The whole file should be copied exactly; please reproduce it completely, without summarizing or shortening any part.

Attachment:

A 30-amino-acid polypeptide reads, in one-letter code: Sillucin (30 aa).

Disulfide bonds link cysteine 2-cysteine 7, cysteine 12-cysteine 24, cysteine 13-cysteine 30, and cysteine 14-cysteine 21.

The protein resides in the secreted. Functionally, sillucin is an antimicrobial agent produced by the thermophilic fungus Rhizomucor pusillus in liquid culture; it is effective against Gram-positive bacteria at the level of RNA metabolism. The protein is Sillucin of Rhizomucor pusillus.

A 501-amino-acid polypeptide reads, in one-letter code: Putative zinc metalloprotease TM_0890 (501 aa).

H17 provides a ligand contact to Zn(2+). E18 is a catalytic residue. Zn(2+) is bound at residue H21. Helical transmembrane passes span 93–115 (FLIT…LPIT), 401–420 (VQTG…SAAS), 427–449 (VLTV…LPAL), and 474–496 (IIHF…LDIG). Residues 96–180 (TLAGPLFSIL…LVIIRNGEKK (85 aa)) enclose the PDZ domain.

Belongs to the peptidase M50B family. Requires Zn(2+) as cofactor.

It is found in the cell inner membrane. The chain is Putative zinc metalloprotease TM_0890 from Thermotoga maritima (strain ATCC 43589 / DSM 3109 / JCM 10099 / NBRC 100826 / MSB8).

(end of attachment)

A 30-amino-acid polypeptide reads, in one-letter code: Sillucin (30 aa).

Disulfide bonds link cysteine 2-cysteine 7, cysteine 12-cysteine 24, cysteine 13-cysteine 30, and cysteine 14-cysteine 21.

The protein resides in the secreted. Functionally, sillucin is an antimicrobial agent produced by the thermophilic fungus Rhizomucor pusillus in liquid culture; it is effective against Gram-positive bacteria at the level of RNA metabolism. The protein is Sillucin of Rhizomucor pusillus.

A 501-amino-acid polypeptide reads, in one-letter code: Putative zinc metalloprotease TM_0890 (501 aa).

H17 provides a ligand contact to Zn(2+). E18 is a catalytic residue. Zn(2+) is bound at residue H21. Helical transmembrane passes span 93–115 (FLIT…LPIT), 401–420 (VQTG…SAAS), 427–449 (VLTV…LPAL), and 474–496 (IIHF…LDIG). Residues 96–180 (TLAGPLFSIL…LVIIRNGEKK (85 aa)) enclose the PDZ domain.

Belongs to the peptidase M50B family. Requires Zn(2+) as cofactor.

It is found in the cell inner membrane. The chain is Putative zinc metalloprotease TM_0890 from Thermotoga maritima (strain ATCC 43589 / DSM 3109 / JCM 10099 / NBRC 100826 / MSB8).